Call for papers: Special Feature on the “Chinese Social Sciences” versus “Western Social Sciences” debate: an epistemological account

Deadline for proposals: 1 June 2017

Guest edited by Chloé Froissart, Researcher in political sciences, French Centre for Research on Contemporary China (Hong Kong), Director of the Tsinghua University Sino-French Center in Social Sciences, Assistant Professor, University of Rennes 2. More information:


Can we speak of a “Chinese model” – or conversely a “Western model” – of the humanities and social sciences? If so, what are its underlying principles, as well as its methodological and theoretical characteristics? What discourse(s) does this model develop and for what purpose is it elaborated?

As early as the 1930s, Chinese researchers sought to adapt the social sciences, born in a Western context, to the Chinese context in order to be able to grasp its specific questions. Sociologists and anthropologists, including the famous Fei Xiaotong, have thus devoted themselves to “indigenizing” essentially exogenous concepts and theories. After three decades of the disappearance of the Chinese social sciences during the Maoist period, various works have emphasized for some twenty years a revival of the Chinese social sciences, documenting movements towards “indigenization” and “sinization” or, on the contrary , pointing to trends in the “globalization” of the social sciences in Taiwan, Hong Kong and Mainland China (Gransow 1993 ; Dirlik 2013). At the same time, major efforts have been made to introduce Chinese social sciences in the West (Rocca 2008, Roulleau-Berger, Guo, Li and Liu 2008), in particular with the aim of encouraging a hybridization of disciplines that would allow us to think together of ever more global questions, which can be found indifferently in China or in the West (Rocca 2008, Roulleau-Berger and Li 2012).

A notion, however, seems to encumber many of these debates: that of “model,” whether Chinese or Western. Inherited from subaltern studies and post-colonial criticism, this notion is today constantly invoked, in different contexts, either implicitly or explicitly. The conference given by Xi Jinping in May 2016, during which the President called on Chinese researchers to “accelerate the construction of a philosophy and social sciences with Chinese characteristics” (jiakuai goujian Zhongguo tese zhexue shehui kexue) is an example. The notion of “model” also underlies the mobilization of SOAS students and professors who recently called to “decolonize” university curricula by introducing more diversity, or the position of some Chinese and Western scholars, claiming to want to break from the “colonial” or even “imperialist” tradition of Western humanities and social sciences to embrace a Chinese point of view. These different initiatives are based on a common assumption: there is an indigenous way, as opposed to a Western way, of doing humanities and social sciences, and the Western way not only carries prejudice but also dominant views on the countries studied. Is such a judgement grounded? Should the debate necessarily be reduced to these two binary oppositions and does sinicization necessarily rhyme with emancipation?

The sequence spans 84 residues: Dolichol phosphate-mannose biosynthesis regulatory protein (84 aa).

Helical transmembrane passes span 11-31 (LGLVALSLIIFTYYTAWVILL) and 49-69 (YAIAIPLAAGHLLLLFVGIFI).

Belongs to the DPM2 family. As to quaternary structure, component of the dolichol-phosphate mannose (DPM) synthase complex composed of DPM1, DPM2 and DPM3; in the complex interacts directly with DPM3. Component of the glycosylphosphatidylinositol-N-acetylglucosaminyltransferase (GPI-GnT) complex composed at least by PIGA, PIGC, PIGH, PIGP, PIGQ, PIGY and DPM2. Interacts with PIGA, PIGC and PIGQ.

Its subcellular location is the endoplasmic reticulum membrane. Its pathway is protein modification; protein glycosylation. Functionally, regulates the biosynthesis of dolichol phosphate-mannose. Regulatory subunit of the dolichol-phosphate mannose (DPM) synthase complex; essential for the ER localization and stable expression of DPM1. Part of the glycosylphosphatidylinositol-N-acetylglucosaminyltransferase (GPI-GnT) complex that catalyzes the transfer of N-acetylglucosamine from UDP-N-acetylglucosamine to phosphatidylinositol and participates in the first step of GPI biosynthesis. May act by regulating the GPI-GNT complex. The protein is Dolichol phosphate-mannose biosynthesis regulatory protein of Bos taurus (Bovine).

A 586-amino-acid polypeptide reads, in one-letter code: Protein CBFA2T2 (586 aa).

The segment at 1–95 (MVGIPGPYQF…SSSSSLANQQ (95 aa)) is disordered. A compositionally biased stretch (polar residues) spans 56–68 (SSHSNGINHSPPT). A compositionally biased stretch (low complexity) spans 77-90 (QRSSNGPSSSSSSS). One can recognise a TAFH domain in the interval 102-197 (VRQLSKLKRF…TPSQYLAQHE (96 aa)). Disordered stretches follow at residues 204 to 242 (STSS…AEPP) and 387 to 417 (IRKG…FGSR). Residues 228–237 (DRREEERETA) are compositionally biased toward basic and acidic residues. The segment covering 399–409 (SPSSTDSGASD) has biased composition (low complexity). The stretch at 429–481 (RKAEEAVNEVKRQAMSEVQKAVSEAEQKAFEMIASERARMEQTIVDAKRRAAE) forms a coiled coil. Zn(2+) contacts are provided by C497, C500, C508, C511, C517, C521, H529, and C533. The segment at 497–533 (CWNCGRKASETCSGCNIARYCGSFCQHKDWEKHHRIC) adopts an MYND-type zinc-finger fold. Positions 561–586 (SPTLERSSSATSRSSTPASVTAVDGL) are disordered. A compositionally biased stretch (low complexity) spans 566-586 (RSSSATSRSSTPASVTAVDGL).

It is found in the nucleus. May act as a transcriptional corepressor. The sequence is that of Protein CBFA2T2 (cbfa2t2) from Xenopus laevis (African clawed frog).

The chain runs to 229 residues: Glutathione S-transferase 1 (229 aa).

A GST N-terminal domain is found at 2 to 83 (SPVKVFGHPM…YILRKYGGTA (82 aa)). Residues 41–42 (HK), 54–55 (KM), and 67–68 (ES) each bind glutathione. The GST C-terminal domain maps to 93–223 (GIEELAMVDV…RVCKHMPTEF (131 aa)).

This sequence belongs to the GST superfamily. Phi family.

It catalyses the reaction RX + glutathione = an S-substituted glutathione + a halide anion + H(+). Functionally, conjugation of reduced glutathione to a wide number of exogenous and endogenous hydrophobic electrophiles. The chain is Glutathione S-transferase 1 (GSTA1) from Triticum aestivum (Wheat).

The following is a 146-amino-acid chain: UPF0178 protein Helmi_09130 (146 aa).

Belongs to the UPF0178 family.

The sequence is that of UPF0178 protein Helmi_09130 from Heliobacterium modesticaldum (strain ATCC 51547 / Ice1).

The aim here is to distinguish, on the one hand, a legitimate epistemological question, which consists in emphasizing the need to rethink and even emancipate from paradigms and theoretical frameworks elaborated in different historical, political, social and cultural contexts, which would consequently be unfit to account for the Chinese reality as well as to favour comparison, and, on the other hand, the possible culturalist or political instrumentalisation of this question, with its afferent consequences on the knowledge produced.

This special issue aims to question the notion of model in the light of the already existing work raising the question of analytical frameworks in humanities and social sciences in the Chinese context. It seeks to reflect on the validity of epistemological relativism and the relationship between knowledge and power, while providing additional insight into the conditions under which scientific knowledge is produced. Is there a specifically Chinese, or conversely, specifically Western way of constructing a research object in the humanities and social sciences and studying it? Can we identify differences in the values that underlie the scientific approach and discourse on both sides and to what extent can these values be identified as strictly Chinese or Western? How and under what conditions can concepts developed in different contexts travel across borders while maintaining their relevance and heuristic value? Is the affirmation of a national specificity of scientific disciplines compatible with the aim of the humanities and social sciences and how far can a scientific discourse present cultural or national characteristics? What exactly do we mean by “Chinese” and “Western” and what is the role of the political and ideological determinants in the production of knowledge? What are the ethical and scientific implications of this desire to indigenize disciplines? Ultimately, the central objective of this issue will be to determine the boundaries between the scientific and the ideological.